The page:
The rigging manual spells out the use of a certain # of washers on each of the 4 stab attach bolts where it mounts to the fuselage.  This is a starting point and washers should be added and removed as needed to get the trim and flight attitude to the desired point.  We have found 7 washers under the front stab points and zero washer under the rear gives excellent trim settings and a bit more speed at cruise.  This is how we set the stab an all Stearmans we build. 

The horizontal tail is set level using the 2 elevator hinge lugs on each side.  Set the tail wires, upper and lower as needed to get the stab level.  After the stab is level, adjust the top tail wires as needed to get the fine vertical.  Measure the fin at its rear spar and get the same reading on each side rather than using level on only one side.  Once level and plumb, set the tail wires to the tensions in the specs.

Streamline wires and lock jam nuts:

Streamlining the wires is best done with a straight edge.  Lay the straight edge across a pair of wires and set the rotation of the wire such that the gap to the leading and trailing edges are equal.  Repeat for all wires.  When all wires are streamlined, set all the jam nuts while holding the wire from rotating.  Don’t forget those jam nuts that are inside the fuselage.  Using a piece of safety wire, check all the ‘tattle-tale” holes in the terminal ends to ensure the wires have adequate thread engagement.  If you find a wire end that is not threaded together far enough, check the other end of that wire and see if the terminal is threaded on too far.  If it is, you will need to loosen and disconnect one end of that wire, re-center the wire in the terminal ends, and reinstall it.  You will have to check all the rigging again to make sure it has not changed..

 

 Rigging Complete

Adjust control throws, pushrods and cable tensions:

The final step in rigging a Stearman is to set the control throws and the cable tensions.  Following the erection manual is the best plan.  First set the neutral point of the elevator and sticks per the instructions.  Follow that with setting the elevator up and down stops to get the elevator travels in the specs.  Next set the aileron alignment to the wings with the stick centered.  Set the aileron throws  to the specs with the stop bolts that contact the horn on the torque tube.  Use a cable tensiometer to set the rudder and trim cable tensions as required in the erection manual.  Safety all turnbuckles with safety wire as needed with the rudder cables all getting double wrap type safety.

 

Checking incidence angle on a Pitts 12

Side Bar: Kimball Rigging Device.

The Kimball Rigging device is a tool that can be used to rig countless types of airplanes.  The device consists of a main spine board with degree scale, leading edge plates, sliding trailing edge plates, and sensitive level mounted to an arm and pointer.  The leading edge plates are cut for each airfoil and can be ordered for most any airfoil.  The leading edge and trailing edge plates are precisely cut to have the ends the same distance from the spine board so that the unit can be inverted and used to measure dihedral.  The tool is quite easy to use.  Simply hook the leading edge plates on the wing and slide the trailing edge plate forward until it is firmly locked onto the wing.  Loosen the wing nut on the pointer to allow the arm to move.  Move the arm until the bubble in the level is centered and tighten the wing nut.  Read the incidence angle.  Conversely, you can set the device to a desired angle and adjust the wing or wires until the bubble is centered setting the desired wing incidence.  To check the dihedral, invert the  device and place it on the wing with the leading edge end toward the fuselage.  Adjust the pointer to get a center bubble and read the dihedral.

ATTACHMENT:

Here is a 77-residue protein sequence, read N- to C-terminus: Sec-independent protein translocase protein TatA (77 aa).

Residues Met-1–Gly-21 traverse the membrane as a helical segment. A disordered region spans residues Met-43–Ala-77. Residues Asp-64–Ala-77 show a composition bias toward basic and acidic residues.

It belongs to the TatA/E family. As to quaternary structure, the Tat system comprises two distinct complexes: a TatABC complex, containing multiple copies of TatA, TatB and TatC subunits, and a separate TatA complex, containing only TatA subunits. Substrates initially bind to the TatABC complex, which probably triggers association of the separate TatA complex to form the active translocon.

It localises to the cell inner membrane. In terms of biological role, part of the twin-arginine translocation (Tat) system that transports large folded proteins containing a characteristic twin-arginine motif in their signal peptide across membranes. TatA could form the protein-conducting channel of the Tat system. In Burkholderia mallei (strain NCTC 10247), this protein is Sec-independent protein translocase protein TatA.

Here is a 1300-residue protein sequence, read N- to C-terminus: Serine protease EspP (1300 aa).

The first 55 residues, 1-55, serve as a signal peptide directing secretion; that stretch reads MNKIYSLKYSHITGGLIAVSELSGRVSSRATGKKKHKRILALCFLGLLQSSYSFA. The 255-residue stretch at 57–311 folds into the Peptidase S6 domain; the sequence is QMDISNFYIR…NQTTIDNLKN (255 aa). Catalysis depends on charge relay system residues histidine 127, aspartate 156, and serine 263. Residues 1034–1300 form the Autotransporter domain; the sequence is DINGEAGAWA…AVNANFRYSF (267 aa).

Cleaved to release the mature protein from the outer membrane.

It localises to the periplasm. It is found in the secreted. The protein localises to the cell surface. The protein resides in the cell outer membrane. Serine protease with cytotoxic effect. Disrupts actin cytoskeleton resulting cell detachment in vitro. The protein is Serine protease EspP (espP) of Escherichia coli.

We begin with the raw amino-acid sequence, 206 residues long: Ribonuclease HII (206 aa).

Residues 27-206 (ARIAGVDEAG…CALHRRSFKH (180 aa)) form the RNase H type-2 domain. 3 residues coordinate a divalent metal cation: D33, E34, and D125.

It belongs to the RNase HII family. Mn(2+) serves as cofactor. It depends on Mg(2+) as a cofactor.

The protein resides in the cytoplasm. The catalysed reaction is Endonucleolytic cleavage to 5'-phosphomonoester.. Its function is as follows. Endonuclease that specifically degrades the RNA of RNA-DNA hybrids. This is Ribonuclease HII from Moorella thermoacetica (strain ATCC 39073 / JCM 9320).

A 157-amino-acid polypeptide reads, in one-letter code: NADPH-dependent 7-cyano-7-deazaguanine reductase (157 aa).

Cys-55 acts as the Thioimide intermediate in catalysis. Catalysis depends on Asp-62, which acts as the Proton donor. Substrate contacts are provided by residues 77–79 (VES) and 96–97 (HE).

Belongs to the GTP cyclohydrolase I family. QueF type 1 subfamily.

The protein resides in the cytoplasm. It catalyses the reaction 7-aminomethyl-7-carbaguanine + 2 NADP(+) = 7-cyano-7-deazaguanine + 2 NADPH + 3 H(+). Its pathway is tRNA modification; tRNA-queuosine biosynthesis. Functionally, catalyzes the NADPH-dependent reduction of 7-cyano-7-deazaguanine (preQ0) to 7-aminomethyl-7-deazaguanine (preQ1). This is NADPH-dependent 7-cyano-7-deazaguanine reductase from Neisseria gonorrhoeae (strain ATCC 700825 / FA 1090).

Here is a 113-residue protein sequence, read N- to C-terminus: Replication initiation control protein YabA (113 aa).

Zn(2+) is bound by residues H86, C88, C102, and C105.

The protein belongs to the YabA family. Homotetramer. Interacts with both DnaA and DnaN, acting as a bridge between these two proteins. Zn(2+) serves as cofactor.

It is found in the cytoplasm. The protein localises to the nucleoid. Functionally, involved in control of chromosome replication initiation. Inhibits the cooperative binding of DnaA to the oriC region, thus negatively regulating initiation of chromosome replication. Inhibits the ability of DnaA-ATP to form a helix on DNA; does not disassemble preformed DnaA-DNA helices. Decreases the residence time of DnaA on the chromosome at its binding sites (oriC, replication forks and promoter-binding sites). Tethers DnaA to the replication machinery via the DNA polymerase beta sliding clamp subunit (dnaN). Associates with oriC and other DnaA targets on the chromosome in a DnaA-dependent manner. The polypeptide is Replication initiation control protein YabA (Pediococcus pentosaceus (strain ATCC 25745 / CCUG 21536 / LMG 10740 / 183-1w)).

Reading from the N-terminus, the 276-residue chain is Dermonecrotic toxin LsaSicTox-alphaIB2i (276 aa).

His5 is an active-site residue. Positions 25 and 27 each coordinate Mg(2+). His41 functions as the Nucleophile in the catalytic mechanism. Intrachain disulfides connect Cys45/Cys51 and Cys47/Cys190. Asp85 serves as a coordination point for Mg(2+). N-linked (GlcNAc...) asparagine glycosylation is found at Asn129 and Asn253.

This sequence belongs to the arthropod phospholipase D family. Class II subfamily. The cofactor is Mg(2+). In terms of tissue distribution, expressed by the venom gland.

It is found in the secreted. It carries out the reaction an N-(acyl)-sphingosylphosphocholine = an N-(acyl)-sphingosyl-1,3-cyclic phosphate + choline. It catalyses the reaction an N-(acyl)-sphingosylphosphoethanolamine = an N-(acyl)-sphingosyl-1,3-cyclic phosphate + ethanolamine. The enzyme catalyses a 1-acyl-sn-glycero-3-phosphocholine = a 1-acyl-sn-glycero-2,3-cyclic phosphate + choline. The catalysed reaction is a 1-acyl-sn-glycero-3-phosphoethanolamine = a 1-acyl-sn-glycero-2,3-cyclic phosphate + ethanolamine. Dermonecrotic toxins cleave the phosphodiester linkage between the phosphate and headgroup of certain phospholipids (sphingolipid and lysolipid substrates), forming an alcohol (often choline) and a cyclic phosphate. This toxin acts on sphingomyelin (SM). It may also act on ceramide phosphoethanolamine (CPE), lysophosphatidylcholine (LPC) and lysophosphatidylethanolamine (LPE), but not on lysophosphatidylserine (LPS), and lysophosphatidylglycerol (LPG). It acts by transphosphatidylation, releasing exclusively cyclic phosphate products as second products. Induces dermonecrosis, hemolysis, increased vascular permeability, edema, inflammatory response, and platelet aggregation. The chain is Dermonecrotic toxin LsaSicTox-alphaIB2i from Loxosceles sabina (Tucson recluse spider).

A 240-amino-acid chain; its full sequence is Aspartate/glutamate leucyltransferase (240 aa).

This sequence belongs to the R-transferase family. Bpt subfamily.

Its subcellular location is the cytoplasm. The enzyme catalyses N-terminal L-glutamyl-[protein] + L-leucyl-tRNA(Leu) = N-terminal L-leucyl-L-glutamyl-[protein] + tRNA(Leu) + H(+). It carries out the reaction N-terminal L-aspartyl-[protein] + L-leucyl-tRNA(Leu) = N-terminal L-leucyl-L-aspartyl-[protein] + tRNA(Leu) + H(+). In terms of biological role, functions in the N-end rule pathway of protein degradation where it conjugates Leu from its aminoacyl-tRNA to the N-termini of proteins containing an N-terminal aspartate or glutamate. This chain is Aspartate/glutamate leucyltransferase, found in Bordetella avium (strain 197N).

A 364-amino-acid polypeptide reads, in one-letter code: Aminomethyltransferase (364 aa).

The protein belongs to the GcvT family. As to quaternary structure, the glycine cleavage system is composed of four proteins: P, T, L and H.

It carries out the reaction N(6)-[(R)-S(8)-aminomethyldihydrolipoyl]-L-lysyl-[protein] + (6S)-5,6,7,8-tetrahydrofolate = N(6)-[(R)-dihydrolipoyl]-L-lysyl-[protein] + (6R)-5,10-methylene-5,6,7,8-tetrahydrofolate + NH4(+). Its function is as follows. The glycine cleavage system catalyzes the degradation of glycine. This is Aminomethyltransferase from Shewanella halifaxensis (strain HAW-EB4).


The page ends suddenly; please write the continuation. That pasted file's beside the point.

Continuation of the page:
Editor’s Note:

Jim Kimball Enterprises is one of the premier aircraft restorers in the world.  They have in depth experience and knowledge in the restoration of authentic Stearmans.

They are located in Central Florida on a private grass strip and  staffed by A&P and IA mechanics, a mechanical engineer, and skilled craftsmen.  In-house services include computer aided design (CAD) and analysis, fabrication, and restoration of aircraft.  Since 1980, The Kimball’s have completed over 80 aircraft for customers all over the world.  Some of these Champion quality aircraft include 6 Staggerwings, 27 Stearmans, 2 Wedell Williams Racer Replicas, a GeeBee model Z Replica, Pitts, 2 Clipwing Monocoupes and more!

Jim Kimball Enterprises, Inc. produces parts and components for builders of the Pitts Model 12 and as well own the rights to the Pitts Model 12 and offer Model 12, Inc. plans for sale.  Parts and components are available in a variety of levels to suit each individual builder.  Everything from a single fitting to a complete aircraft is available.  The High Performance Version of the Model 12 incorporates several changes to the basic design in an effort to improve performance, pilot comfort, as well as enhanced aesthetics.  These High Performance components are available along with assembly instructions to those builders who wish to have them.  As of July 2001, 8 Pitts Model12 aircraft have flown, 38 complete kits and over 600 sub kits have been shipped, and 179 sets of plans have been sold.  Visit their Website.